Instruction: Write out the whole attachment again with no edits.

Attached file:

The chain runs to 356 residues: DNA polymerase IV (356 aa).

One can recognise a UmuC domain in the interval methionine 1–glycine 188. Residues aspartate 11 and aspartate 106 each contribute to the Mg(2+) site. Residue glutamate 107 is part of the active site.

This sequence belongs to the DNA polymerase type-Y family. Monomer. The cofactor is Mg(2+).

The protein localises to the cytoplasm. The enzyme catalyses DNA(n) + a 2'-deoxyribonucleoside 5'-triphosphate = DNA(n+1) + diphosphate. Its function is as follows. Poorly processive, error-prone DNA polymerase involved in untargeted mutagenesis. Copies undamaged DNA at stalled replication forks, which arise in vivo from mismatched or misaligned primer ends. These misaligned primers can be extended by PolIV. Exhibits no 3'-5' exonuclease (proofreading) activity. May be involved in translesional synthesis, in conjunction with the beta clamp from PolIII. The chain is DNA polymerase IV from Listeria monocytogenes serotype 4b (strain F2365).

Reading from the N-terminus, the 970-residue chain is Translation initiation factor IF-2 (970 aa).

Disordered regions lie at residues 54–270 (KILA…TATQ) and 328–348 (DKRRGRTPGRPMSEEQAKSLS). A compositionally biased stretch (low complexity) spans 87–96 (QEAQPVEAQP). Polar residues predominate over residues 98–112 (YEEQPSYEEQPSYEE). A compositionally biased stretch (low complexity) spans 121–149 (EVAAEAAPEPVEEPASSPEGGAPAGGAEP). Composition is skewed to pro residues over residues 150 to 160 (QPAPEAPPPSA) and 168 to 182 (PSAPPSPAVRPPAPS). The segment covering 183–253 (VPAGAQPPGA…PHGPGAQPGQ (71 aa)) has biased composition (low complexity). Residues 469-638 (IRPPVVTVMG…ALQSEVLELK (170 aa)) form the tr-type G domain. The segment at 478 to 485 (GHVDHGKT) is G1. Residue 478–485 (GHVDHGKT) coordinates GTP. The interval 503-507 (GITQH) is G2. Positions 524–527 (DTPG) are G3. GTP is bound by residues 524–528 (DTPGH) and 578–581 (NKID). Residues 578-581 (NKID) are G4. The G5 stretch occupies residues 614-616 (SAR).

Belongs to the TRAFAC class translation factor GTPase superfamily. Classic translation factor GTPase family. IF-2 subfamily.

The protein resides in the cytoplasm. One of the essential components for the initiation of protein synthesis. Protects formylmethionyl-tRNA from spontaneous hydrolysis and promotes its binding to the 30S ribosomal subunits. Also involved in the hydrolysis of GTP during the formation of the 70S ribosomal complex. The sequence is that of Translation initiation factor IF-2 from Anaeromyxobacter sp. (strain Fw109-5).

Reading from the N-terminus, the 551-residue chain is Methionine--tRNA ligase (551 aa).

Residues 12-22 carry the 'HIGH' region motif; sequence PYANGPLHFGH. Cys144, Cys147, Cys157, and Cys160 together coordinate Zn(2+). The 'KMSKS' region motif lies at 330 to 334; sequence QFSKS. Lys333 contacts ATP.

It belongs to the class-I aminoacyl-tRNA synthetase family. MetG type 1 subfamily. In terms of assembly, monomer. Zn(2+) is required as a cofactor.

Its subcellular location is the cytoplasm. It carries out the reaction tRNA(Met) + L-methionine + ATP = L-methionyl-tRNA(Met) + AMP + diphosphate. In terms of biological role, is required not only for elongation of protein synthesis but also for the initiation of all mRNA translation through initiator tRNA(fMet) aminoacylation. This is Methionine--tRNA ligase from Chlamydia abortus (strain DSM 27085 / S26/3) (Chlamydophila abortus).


The chain runs to 356 residues: DNA polymerase IV (356 aa).

One can recognise a UmuC domain in the interval methionine 1–glycine 188. Residues aspartate 11 and aspartate 106 each contribute to the Mg(2+) site. Residue glutamate 107 is part of the active site.

This sequence belongs to the DNA polymerase type-Y family. Monomer. The cofactor is Mg(2+).

The protein localises to the cytoplasm. The enzyme catalyses DNA(n) + a 2'-deoxyribonucleoside 5'-triphosphate = DNA(n+1) + diphosphate. Its function is as follows. Poorly processive, error-prone DNA polymerase involved in untargeted mutagenesis. Copies undamaged DNA at stalled replication forks, which arise in vivo from mismatched or misaligned primer ends. These misaligned primers can be extended by PolIV. Exhibits no 3'-5' exonuclease (proofreading) activity. May be involved in translesional synthesis, in conjunction with the beta clamp from PolIII. The chain is DNA polymerase IV from Listeria monocytogenes serotype 4b (strain F2365).

Reading from the N-terminus, the 970-residue chain is Translation initiation factor IF-2 (970 aa).

Disordered regions lie at residues 54–270 (KILA…TATQ) and 328–348 (DKRRGRTPGRPMSEEQAKSLS). A compositionally biased stretch (low complexity) spans 87–96 (QEAQPVEAQP). Polar residues predominate over residues 98–112 (YEEQPSYEEQPSYEE). A compositionally biased stretch (low complexity) spans 121–149 (EVAAEAAPEPVEEPASSPEGGAPAGGAEP). Composition is skewed to pro residues over residues 150 to 160 (QPAPEAPPPSA) and 168 to 182 (PSAPPSPAVRPPAPS). The segment covering 183–253 (VPAGAQPPGA…PHGPGAQPGQ (71 aa)) has biased composition (low complexity). Residues 469-638 (IRPPVVTVMG…ALQSEVLELK (170 aa)) form the tr-type G domain. The segment at 478 to 485 (GHVDHGKT) is G1. Residue 478–485 (GHVDHGKT) coordinates GTP. The interval 503-507 (GITQH) is G2. Positions 524–527 (DTPG) are G3. GTP is bound by residues 524–528 (DTPGH) and 578–581 (NKID). Residues 578-581 (NKID) are G4. The G5 stretch occupies residues 614-616 (SAR).

Belongs to the TRAFAC class translation factor GTPase superfamily. Classic translation factor GTPase family. IF-2 subfamily.

The protein resides in the cytoplasm. One of the essential components for the initiation of protein synthesis. Protects formylmethionyl-tRNA from spontaneous hydrolysis and promotes its binding to the 30S ribosomal subunits. Also involved in the hydrolysis of GTP during the formation of the 70S ribosomal complex. The sequence is that of Translation initiation factor IF-2 from Anaeromyxobacter sp. (strain Fw109-5).

Reading from the N-terminus, the 551-residue chain is Methionine--tRNA ligase (551 aa).

Residues 12-22 carry the 'HIGH' region motif; sequence PYANGPLHFGH. Cys144, Cys147, Cys157, and Cys160 together coordinate Zn(2+). The 'KMSKS' region motif lies at 330 to 334; sequence QFSKS. Lys333 contacts ATP.

It belongs to the class-I aminoacyl-tRNA synthetase family. MetG type 1 subfamily. In terms of assembly, monomer. Zn(2+) is required as a cofactor.

Its subcellular location is the cytoplasm. It carries out the reaction tRNA(Met) + L-methionine + ATP = L-methionyl-tRNA(Met) + AMP + diphosphate. In terms of biological role, is required not only for elongation of protein synthesis but also for the initiation of all mRNA translation through initiator tRNA(fMet) aminoacylation. This is Methionine--tRNA ligase from Chlamydia abortus (strain DSM 27085 / S26/3) (Chlamydophila abortus).